Equipment & Technology

Bühler Wins Queen’s Award for Enterprise Seventh Time

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Bühler UK Ltd has received this year’s “Queen’s Award for Enterprise: Innovation” in recognition of the company’s pioneering research into camera technology used in sorting machines. The technological breakthrough is being utilized to increase food safety controls in the frozen vegetable and nut sectors, while also helping to increase plastic recycling rates.

Inside view of SORTEX F with PolarVision TechnologyAn inside view of PolarVision technology deployed in Buhler’s SORTEX F sorting equipment.The Queen’s Award for Enterprise is the highest prize presented in the United Kingdom to British businesses that have excelled in the fields of international trade, innovation or sustainable development. This is the seventh Queen’s Award that has been won by Bühler UK since 1968.

This year’s achievement is in recognition of the company’s development of special camera technology deployed in sorting machines, capable of recognizing the subtlest of color and shading contrasts in materials and foods and so significantly increasing detection rates for foreign materials (FM), potential choke hazards or contaminated foods.

The technology is currently being used by food producers in Europe and the United States who are reporting increased detection rates for foreign materials up from 85% to 95%.

Hyperspectral Imaging

The UK-developed system uses hyperspectral imaging to record vast amounts of wavelength data to generate highly accurate color and shading contrasts for specific products. This information is then statistically analyzed to create algorithms that signal sorting cameras as to exactly what color and shading contrasts to look for when detecting contamination or a foreign object in a production process.

Benedict DBenedict Deefholds, Bühler’s senior research engineer.“The innovation here is our ability to gather such large amounts of data and then use that data to optimize a conventional narrow band digital camera so that it is capable of quickly and efficiently detecting very specific things, whether it is foreign materials in a vegetable production line, shells in nuts, or even different grades of polymers in a recycling plant,” explained Benedict Deefholts, senior research engineer at London, England-based Bühler UK Ltd.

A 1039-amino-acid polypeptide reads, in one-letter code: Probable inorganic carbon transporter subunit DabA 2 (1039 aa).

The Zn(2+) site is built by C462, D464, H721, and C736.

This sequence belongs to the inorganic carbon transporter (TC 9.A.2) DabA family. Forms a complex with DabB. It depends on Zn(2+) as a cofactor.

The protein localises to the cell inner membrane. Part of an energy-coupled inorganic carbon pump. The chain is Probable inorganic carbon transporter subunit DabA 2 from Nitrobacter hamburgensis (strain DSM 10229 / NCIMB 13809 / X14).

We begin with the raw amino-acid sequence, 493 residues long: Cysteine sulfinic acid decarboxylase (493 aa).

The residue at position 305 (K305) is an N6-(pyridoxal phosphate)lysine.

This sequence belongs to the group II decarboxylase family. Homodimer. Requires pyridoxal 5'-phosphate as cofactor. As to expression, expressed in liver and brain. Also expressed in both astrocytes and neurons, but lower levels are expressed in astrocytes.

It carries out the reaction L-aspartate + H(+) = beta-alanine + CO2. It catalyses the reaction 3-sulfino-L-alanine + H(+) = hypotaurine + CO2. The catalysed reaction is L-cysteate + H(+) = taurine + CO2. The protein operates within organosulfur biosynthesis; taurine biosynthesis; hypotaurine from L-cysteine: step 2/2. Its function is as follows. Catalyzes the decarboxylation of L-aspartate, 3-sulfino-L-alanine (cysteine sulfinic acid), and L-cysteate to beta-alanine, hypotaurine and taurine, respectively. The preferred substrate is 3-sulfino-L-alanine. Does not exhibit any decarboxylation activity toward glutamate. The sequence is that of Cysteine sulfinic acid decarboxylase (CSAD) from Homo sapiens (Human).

Over the past four years Bühler has used this technology to produce a range of specialist cameras for different markets. Its PolarVision camera fits the needs of producers of frozen vegetables, the BioVision camera is targeted at the nut industry, and PolyVision is designed to improve plastic recycling rates.

Jump Forward at Ardo

One of the criteria for a Queen’s Award is that the technology should not just be innovative, but it must also be scalable, commercially viable and resulted in a material improvement to a commercial process. Exactly that has happened in the frozen vegetable market thanks to the ability of PolarVision cameras to detect even the most challenging foreign material in fast moving production lines. Ardooie, Belgium-headquartered Ardo, one of the world’s largest producers of frozen vegetables, fruits and herbs, has introduced PolarVision in its European sorting plants.

lensThe power of PolarVision is regarded as a “jump forward” by Ardo’s group project engineer.“In our experience, PolarVision technology is one of the best digital-vision technologies when it comes to detecting foreign materials in the industrial frozen vegetables process. It’s a jump forward,” said Steven Van Engelandt, Ardo’s group project engineer.

“We tested all other options, including laser, chlorophyll, translucency, but PolarVision was unsurpassed and it’s becoming standard in all our plants,” he added. “When we were testing PolarVision, formerly problematic FM such as snails and dark plastic became visible, and were removed, with an increase in yields, due to a more precise detection of defects.”

Plastic Recycling

buhler logoThe Bühler camera technology is also being used to detect foreign material and lower grade or discolored polymers to ensure that the highest grade recyclate can be achieved by plastic recyclers. By detecting such high rates of contamination, it is now possible to produce food grade plastic packaging from 100% recycled material, cutting the need for virgin plastic production and levels of plastic being sent to landfills.

While the technology has so far been applied to detect foreign materials, future developments will also be able to identify mycotoxins and even pathogens.

“We are absolutely delighted to be receiving this seventh Queen’s award. Innovation is at the heart of our business and it’s wonderful to see another cutting edge product making a big impact in the market; on food safety, food quality and of course generating commercial success for our customers,” said Matthew Kelly, managing director of digital technologies within the Bühler Group.